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Lee Daniel’s The Butler / Rated PG-13 For Smoking and Language

Lee Daniels’ The Butler opened last August. It is a performance-driven drama. It is, not, however an Oscar contender.

August: Osage County was made last year, but in some places didn’t open until January 10. It is also performance-driven drama. It has one Oscar nomination.

Why am I talking about these films together? Because they are both Oscar-bait. Almost everybody in these films has won an Oscar. In some cases more than one. Is it enough? No, they want more. But the nominating committee didn’t bite.

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Lee Daniel’s The Butler is so named because way back in 1916 Warner Bros. released a short film called The Butler. That’s what this new film was to be called. So people wouldn’t get confused – and who hasn’t seen the 1916 movie? – WB objected to the original title, hence the change to Lee Daniels’ The Butler.

(The Marx Brothers had a similar problem with WB over their film A Night in Casablanca, prompting Groucho to write them that he was “sure that the average movie fan could learn in time to distinguish between Ingrid Bergman and Harpo.”)

Anyway, Lee Daniel of the title is the movie’s director, with Forest Whitaker in the title role of Cecil Gaines, the butler, and Oprah Winfrey playing Gaines’ wife. The film is a long and rambling story of civil rights in America, played out through a butler (not Rhett) serving in the White House (not the Confederate army). The story is a fictionalized account of the life of White House butler Eugene Allen, who served from Truman through Reagan.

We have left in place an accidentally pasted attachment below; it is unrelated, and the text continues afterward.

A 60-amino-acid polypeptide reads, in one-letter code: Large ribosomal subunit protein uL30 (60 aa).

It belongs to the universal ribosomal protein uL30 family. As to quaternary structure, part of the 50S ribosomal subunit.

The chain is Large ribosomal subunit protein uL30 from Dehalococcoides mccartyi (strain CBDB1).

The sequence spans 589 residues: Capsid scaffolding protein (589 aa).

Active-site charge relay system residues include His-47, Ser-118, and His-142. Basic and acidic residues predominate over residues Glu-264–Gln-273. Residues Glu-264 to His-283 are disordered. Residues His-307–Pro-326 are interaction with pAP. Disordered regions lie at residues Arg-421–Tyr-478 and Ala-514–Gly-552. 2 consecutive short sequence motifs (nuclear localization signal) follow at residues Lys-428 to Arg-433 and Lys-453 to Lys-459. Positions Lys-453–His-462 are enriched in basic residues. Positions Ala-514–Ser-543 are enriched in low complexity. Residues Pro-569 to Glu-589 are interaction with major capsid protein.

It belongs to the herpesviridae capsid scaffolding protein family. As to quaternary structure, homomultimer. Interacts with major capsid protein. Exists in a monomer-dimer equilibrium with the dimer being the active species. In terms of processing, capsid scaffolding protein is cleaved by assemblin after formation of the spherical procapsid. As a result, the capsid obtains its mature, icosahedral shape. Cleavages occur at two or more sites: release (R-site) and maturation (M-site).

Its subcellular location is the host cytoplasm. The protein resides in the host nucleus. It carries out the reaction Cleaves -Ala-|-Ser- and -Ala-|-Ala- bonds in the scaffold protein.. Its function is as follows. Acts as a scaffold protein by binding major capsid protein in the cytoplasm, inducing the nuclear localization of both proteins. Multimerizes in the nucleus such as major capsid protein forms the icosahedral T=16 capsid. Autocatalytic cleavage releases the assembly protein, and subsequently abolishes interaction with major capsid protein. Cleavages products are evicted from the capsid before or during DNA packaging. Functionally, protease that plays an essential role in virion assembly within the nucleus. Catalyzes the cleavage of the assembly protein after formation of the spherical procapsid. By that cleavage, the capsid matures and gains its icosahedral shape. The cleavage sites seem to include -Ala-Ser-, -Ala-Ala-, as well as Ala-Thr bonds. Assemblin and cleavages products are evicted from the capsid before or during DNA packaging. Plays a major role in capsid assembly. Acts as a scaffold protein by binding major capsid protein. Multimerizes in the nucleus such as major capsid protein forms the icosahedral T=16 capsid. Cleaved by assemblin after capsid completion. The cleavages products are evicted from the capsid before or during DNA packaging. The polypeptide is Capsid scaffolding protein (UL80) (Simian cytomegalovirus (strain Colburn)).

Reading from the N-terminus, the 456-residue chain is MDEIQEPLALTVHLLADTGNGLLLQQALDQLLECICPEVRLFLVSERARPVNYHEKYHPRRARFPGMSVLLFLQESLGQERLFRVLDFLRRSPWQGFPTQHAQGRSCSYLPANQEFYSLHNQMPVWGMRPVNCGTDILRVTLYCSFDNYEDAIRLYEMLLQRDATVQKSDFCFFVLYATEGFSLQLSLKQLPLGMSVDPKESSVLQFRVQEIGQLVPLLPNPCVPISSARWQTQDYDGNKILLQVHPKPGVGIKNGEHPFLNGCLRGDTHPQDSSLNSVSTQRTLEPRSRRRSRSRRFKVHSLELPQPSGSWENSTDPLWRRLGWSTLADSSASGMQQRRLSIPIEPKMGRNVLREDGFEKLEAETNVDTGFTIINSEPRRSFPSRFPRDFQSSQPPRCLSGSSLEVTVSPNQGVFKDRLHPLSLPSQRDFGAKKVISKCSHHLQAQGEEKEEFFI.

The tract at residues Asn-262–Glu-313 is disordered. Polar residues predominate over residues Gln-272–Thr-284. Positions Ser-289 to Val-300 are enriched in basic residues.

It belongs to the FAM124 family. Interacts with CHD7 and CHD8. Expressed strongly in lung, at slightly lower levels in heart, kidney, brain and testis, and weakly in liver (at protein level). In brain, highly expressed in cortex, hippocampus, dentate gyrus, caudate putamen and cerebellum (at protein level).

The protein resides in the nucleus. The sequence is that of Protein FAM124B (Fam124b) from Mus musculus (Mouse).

Gaines makes his way out of the Old South to a job as White House butler. He serves each President and sees lots of history. Most of what is on screen is based on the civil rights movement.

The film is a little too long and obvious. But one reason to see it is the cast of actors who portray the Presidents. Robin Williams (who played Teddy Roosevelt in the Night in the Museum films) is Ike. John Cusack is Nixon. James Marsden plays a young John Kennedy. Liv Schreiber is LBJ. And in the best nail-the-image and motions, is Alan Rickman playing Ronald Reagan. Jane Fonda plays Nancy.

In August: Osage County the cast is similarly loaded. The film is based on Tracy Letts’ Broadway play, taking place mostly in one room. Included as members of a deeply dysfunctional family are Meryl Streep, Sam Shepherd, Julia Roberts, Chris Cooper, Margo Martindale, Dermot Mulroney, Julianne Nicholson, Juliet Lewis and Benedict Cumberbatch. BC has been in five of the last six films I’ve seen, and returned to the small screen last month in the PBS series Sherlock.

In this film MS plays a dying woman, whose family has gathered in the summer heat for a farewell. Almost immediately, another family member commits suicide – which tells you pretty much all you want to know about these people.

The rest of the film includes enough substance abuse, adultery, fighting, and all-round nastiness to fill an entire season of Intervention. The Corleone family, sitting around the family table eating spaghetti and planning to murder 50 or 60 people and bribe every official in the country, seems much less dysfunctional than does this crew.

There are a few shocking surprises, which pop up mostly toward the end. These comprise the even-nastier icing on this dysfunctional cake, and the film is not fun to watch despite a few moments of humor.

Lee Daniels’ The Butler (2013) rated 3.0 out of 4.0 reasons I hope I have your vote. If not I will have to get a job, a real job. August OC rated 3.0 out of 4.0 reasons to agree to stop fighting. Ratings based on acting performances. In both cases they are better than the showcases.

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